15ADR: Cumulative toxicity high It is an irritant; pain, stiffness, eczematous lession at site of injection.Nausea and vomiting, abdominal cramp and diarrhoea, Weakness and stiffness of muscleHypotension, tachycardia, ECG change, mayocarditis.Contraindicated in presence of cardiac or renal disease and during pregnancy.
16USES:Seldom used as Reserve drug in intestinal and extra intestinal amoebiasisPatients not responding / intolerant to metronidazole.Luminal amoebicide follows emetine to eradicate cysts.Also effective in liver fluke infestation.Dihydroemetin = effective but less toxic.Preferred over emetine.
17ChloroquineMOABy accumulating in the acidic vesicle of amoeba it raises the vesicular PH interfere with degradation of haemeoglobin by parasitic lyzosomes.PHARMACOKINETICSOral absorbtionHave the high affinity for melanin and nuclear chromatinPartly metabolised in liver50% bound in the plasma
18Side effects Uses Anorexia Epigastric pain Loss of vision due to retinal damageLoss of hearingMental disturbanceUsesRhematoid arthritisLepra reactionPhotogenic reaction
19Diloxanide furoate MOA Luminal amoebicidal Furoate ester hydrolysed in intestineThen released diloxanide which gets largely absorbedDiloxanide is weaker amoebicide than furoate ester.PharmacokineticsIts is metabolised by glucoronidation.Excreted in urine.
20Uses Mild intestinal/asymptomatic amoebiasis Combined with metroniadazole or tinidazole.ADROccasional nauseaItchingRarely urticaria
218-Hydroxyquinolines PHARMACOKINETIC MOA Widely employed in past. Active against ENTAMOEBAKill cyst forming tropozoids in intestineEradicate cyst from asymptomatic carrierPHARMACOKINETICAbsorption from intestine (10-30%)Absorbed fraction conjugate in liver with glucoronic acid.Excreted in urine.½ life is 12 hour.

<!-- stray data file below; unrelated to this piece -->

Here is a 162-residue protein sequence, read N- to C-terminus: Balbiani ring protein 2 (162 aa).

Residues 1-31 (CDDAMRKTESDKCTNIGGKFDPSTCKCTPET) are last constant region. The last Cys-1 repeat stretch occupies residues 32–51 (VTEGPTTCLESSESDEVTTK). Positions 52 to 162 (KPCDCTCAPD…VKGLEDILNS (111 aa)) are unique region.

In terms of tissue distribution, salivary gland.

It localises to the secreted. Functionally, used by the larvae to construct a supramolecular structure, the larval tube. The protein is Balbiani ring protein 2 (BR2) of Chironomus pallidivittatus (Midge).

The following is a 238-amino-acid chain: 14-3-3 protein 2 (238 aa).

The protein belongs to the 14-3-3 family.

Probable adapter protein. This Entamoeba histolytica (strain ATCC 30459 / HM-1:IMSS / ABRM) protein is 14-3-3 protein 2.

22Uses ADR Giardiasis Trichomonas Vaginitis Non specific diarrhoea Dietry indiscretion.Fungal and bacterial skin infectionADRSMON-sub acute myelo optic neuropathy in JapanGoitreTransient loose and green stool
23TETRACYCLINE Directly Inhibit amoebae at high concentration. Older tetracycline is incompletely absorbed in the small intestine which reaches colon and inhibits bacterial flora along with Entamoeba living symbiotically.USES:It is adjuvant in chronic, difficult to treat casesTetracycline lessen risk of opportunistic infection, perforation, peritonitis.When given along with systemic amoebicide.Not good for acute dysentery and for hepatic amoebiasis.
24RECENT RESEARCH Drugs for treating amoebic colitis This review compares different drugs used against amoebic colitis, alone or in combination, and also assesses single-dose regimens versus longer regimens. Thirty-seven trials with 4487 participants were included, and only one was of high methodological quality. Tinidazole reduced clinical failure compared with metronidazole and was associated with fewer adverse events. Combination therapy resulted in fewer parasitological failures than metronidazole alone. Tinidazole appears more effective at reducing clinical failures than metronidazole and has fewer associated adverse events. There is insufficient evidence to draw conclusions regarding the efficacy of the other antiamoebic drugs. The choice of antiamoebic drugs would depend largely on the availability and accessibility of drugs.
25References Essential of medical pharmacology by K. D. Tripathi Journal of Ethano pharmacology